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Congress District 2: Newcomer Southerland Beats 7-Term Incumbent Boyd


Tallahassee, FL – After seven terms in Congress, Blue Dog Democrat Allen Boyd lost his North Florida district to Republican Steve Southerland, a political newcomer. Margie Menzel reports.

Southerland pulled 53 percent of the vote to Boyd's 41 percent. Independent candidates Paul McKain and Dianne Berryhill split the rest. Conceding after a 9 p.m. phone call with Southerland, Boyd made an emotional speech in which he acknowledged that his vote for national health care reform may have caused his loss, but stood by the vote.

"There will be a limited number of times in a career when you will have the opportunity to do something that will have a major positive impact on the lives of the people you represent," said Boyd. "The health care legislation will do that. Some will say it cost me this election; if it did, so be it. It was the right thing to do."

Boyd and Southerland say they'll cooperate for a smooth transition. Southerland acknowledges that he's new to governing, but says his priorities are clear.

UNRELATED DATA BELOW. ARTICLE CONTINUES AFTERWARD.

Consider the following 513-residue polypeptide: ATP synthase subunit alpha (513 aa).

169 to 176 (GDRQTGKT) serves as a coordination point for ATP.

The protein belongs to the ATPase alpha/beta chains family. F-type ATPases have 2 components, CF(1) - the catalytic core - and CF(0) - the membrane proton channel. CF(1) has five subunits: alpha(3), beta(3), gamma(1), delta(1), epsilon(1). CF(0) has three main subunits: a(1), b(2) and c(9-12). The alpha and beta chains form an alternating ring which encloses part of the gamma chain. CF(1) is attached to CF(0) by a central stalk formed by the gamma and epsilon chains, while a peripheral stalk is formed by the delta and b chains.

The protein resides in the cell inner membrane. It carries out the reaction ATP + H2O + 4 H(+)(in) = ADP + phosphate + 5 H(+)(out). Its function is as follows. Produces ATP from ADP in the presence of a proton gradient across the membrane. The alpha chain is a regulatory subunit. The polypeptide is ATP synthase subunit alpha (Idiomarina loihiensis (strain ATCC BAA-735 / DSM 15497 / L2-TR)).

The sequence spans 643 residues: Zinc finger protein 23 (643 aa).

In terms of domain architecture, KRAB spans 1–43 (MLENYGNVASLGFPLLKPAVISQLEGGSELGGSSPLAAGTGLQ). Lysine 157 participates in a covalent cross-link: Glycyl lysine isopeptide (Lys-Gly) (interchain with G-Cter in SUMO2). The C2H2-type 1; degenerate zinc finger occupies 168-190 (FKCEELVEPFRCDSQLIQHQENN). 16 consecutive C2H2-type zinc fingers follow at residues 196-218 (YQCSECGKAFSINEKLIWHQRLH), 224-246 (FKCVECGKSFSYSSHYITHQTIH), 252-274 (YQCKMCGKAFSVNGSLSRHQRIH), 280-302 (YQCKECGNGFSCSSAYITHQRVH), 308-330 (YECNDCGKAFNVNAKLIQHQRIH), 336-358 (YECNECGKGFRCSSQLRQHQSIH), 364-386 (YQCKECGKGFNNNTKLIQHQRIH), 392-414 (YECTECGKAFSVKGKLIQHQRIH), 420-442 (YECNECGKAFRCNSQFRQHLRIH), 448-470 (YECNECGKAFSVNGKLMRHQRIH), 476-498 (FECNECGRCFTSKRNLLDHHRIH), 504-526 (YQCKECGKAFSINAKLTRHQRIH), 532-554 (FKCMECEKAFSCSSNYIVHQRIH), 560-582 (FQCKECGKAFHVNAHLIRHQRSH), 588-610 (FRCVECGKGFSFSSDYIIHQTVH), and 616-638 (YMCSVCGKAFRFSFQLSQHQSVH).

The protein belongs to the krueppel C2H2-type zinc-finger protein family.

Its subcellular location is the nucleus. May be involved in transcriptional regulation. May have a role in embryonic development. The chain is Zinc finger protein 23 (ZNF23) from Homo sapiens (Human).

"It is a daunting task where we find ourselves," he said, "but I think the very first thing we've got to do is end the uncertainty and make sure that Americans have the jobs that they need to finance their families, buy their homes, buy their automobiles, send their kids to college. And it doesn't matter what political persuasion you are, that matters to you."

Southerland, a Panama City funeral director, had strong support from the national Republican Party. Boyd, a Monticello farmer, had been elected with 60 percent or more of the vote since 1996, but fell victim to public sentiment against government, particularly Washington Democrats.